I recently went to Cambodia for probably the 7th time in three years. On these occasions, I usually travel there for work and do not always have the chance to visit the country. This time around a friend – fond of birding – organized a trip to the ruins of Koh Ker, a mere 3 hours drive from the national landmark Angkor Wat.
A great opportunity to try out our new cameras 😛
Koh Ker, on the Wikipedia Encyclopedia:
Koh Ker is an Angkorian site in northern Cambodia. 100 km northeast of Angkor itself, it was briefly the capital of the Khmer empire between 928 and 944 under king Jayavarman IV and his son Hasavarman II[…]. Here a vast number of temples were built under his reign, until his successor returned to the Angkor area about twenty years later.
The Koh Ker site is dominated by Prasat Thom, a 30 meter tall temple mountain raising high above the plain and the surrounding forest. Great views await the visitor at the end of an adventurous climb. Garuda, carved into the stone blocks, still guard the very top, although they are partially covered now.
Across the site of Koh Ker there are many prasat or tower sanctuaries. […] Most of them are surrounded by libraries and enclosures, many also had moats. At that time, the roofs were still made of wood. Today, only the holes for the beams remain in the stone structures.
The site is still 3 hours away from Siem Reap[…]. This makes Koh Ker very attractive for anyone who would like to experience lonely temples partially overgrown by the forest and inhabited only by birds, calling to each other from the trees above.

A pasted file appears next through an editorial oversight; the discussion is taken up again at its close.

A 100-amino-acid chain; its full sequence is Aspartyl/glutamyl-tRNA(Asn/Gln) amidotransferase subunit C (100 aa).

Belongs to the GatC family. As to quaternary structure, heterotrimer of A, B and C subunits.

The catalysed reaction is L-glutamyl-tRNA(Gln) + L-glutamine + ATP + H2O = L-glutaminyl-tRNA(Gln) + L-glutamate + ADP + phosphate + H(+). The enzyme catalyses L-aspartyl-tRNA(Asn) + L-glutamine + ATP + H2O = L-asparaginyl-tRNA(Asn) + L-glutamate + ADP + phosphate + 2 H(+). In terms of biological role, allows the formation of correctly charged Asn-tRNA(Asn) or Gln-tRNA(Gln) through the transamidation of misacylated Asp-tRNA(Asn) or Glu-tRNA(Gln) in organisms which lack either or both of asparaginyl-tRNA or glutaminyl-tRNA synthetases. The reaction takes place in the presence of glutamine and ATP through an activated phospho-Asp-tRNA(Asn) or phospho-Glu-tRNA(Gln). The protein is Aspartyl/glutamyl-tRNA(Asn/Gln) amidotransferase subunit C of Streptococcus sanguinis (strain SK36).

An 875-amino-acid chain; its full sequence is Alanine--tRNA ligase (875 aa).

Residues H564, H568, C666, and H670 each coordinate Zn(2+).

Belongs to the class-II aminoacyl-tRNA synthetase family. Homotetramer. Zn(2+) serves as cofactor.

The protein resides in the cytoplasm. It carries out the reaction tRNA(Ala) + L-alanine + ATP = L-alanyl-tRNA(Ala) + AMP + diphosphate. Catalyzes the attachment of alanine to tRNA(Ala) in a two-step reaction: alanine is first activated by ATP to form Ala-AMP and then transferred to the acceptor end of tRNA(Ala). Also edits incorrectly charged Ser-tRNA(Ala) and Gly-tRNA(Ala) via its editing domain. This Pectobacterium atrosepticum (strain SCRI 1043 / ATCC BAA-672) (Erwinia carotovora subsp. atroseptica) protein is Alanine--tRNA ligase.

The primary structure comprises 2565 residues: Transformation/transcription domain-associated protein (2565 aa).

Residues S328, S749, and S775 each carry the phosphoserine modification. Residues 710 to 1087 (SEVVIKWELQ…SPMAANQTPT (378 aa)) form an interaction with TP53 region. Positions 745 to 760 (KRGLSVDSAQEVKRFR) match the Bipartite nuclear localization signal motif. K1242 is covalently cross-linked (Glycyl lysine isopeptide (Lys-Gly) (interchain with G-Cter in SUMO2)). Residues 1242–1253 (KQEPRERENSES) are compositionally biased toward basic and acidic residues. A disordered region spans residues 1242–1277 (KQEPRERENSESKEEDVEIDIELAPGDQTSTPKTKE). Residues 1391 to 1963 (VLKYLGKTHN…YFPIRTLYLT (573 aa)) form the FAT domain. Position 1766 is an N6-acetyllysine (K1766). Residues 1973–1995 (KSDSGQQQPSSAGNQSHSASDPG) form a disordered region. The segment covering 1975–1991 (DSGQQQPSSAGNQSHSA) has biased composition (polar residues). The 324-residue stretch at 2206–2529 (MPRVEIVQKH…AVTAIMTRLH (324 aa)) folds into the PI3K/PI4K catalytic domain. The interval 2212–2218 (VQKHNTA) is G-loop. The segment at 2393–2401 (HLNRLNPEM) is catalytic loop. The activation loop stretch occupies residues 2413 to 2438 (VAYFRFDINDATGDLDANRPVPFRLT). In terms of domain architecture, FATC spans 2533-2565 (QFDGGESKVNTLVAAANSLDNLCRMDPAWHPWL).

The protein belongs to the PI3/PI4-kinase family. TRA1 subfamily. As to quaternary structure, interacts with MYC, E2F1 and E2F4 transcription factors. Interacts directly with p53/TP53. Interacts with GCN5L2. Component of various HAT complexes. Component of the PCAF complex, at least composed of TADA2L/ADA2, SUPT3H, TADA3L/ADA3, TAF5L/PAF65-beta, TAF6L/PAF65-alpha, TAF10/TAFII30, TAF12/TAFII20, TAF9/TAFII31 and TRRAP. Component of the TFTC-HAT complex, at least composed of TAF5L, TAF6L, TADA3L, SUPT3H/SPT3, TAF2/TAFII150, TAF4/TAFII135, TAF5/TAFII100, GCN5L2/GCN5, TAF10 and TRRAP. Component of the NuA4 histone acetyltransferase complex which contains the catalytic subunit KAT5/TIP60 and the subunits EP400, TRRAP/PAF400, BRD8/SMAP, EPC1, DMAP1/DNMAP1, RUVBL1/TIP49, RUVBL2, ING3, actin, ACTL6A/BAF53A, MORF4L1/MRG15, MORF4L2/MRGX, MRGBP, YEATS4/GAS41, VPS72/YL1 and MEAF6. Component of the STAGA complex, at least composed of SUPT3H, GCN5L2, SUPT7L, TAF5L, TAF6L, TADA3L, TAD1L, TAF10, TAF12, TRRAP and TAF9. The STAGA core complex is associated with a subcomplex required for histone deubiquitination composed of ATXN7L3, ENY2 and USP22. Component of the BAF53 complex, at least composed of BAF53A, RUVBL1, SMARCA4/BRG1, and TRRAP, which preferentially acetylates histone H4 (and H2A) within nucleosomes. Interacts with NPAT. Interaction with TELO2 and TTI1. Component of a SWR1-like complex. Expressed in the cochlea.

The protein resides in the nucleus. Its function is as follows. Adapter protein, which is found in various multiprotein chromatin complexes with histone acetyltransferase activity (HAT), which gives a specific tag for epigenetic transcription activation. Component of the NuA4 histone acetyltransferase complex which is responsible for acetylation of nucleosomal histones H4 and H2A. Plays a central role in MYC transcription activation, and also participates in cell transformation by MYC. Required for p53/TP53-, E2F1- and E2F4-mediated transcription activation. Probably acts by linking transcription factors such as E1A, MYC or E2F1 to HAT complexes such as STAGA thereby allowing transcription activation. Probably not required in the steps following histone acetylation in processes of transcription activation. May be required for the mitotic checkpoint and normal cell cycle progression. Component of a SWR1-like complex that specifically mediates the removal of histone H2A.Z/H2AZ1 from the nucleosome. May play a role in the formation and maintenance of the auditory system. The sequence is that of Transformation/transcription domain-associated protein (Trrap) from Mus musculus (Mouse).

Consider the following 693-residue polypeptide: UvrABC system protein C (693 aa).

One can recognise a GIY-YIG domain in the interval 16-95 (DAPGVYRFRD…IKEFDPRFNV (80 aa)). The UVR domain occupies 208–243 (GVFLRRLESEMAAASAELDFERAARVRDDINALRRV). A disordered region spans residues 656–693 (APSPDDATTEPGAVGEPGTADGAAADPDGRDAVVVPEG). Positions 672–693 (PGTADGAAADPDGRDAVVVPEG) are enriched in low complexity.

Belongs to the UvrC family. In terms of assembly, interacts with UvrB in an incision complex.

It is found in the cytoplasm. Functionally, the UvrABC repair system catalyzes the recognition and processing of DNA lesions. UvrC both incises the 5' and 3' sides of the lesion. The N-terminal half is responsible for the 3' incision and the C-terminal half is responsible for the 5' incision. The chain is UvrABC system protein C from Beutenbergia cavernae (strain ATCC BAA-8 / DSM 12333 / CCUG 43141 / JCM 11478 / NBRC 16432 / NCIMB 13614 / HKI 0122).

From Siem Reap, the trip is half easy, half not. We left around 5am to avoid the heat once at destination. The last tier of the track is beaten earth and the recent floods did not help maintaining in a good shape.
Thanks Hanno has a 4-wheel drive.
Many panels about area cleared of mines greet the visitors. A sad reminder of what the country had been through and is still suffering from.
There NO visitors. Until recently the area – thus the temples – was jungle and virtually no roads existed. It is still home of many birds (don’t forget your binoculars!), ants :(, and we saw only 2 tourists over the course of the day, several young Cambodian and about 2 dozens of officials (in theory to check if you paid the 10$ entrance fee, 60 kms down the road).
We did not have a guide and I cannot pretend knowing exactly what we were seeing. So perhaps the Prasat (towers) names I give here are erroneous. Hanno shared a couple of information he got from a local guide and that’s how I know these temples (sometimes older than Angkor) had wooden roofs – hence non existent anymore – and that the above inscription is reputed to be the first known sample of Khmer alphabet.
Most of the temples are in a really bad shape. On some occasions, we could see the carvings and sculpture were raided long ago. Fortunately, some have been saved and are now exhibited at the National Museum in Phnom Penh. I can only regret we have not seen these elephants. And as above, minor artistic features may be still in place.
We achieved our trip at the impressive Prasat Thom pyramid (home of the only drink stalls of the area). It used to be possible to climb it as a wooden step ladder was built, but unfortunately it is too damaged to use it nowadays. The original stairs are very narrow, steep and damaged… So forget it, unless you look for troubles (remember the first hospital is three hours away…)
That close up a great ‘half-day excursion’, a real insight into Asia’s History, away of mass tourism. I look forward going back there again 🙂
- Cambodian Tales : http://www.andybrouwer.co.uk/kohker.html
- Koh Ker Map : http://www.canbypublications.com/maps/SR-KohKerMap.htm
- Koh Ker on Wikitravel: http://wikitravel.org/en/Koh_Ker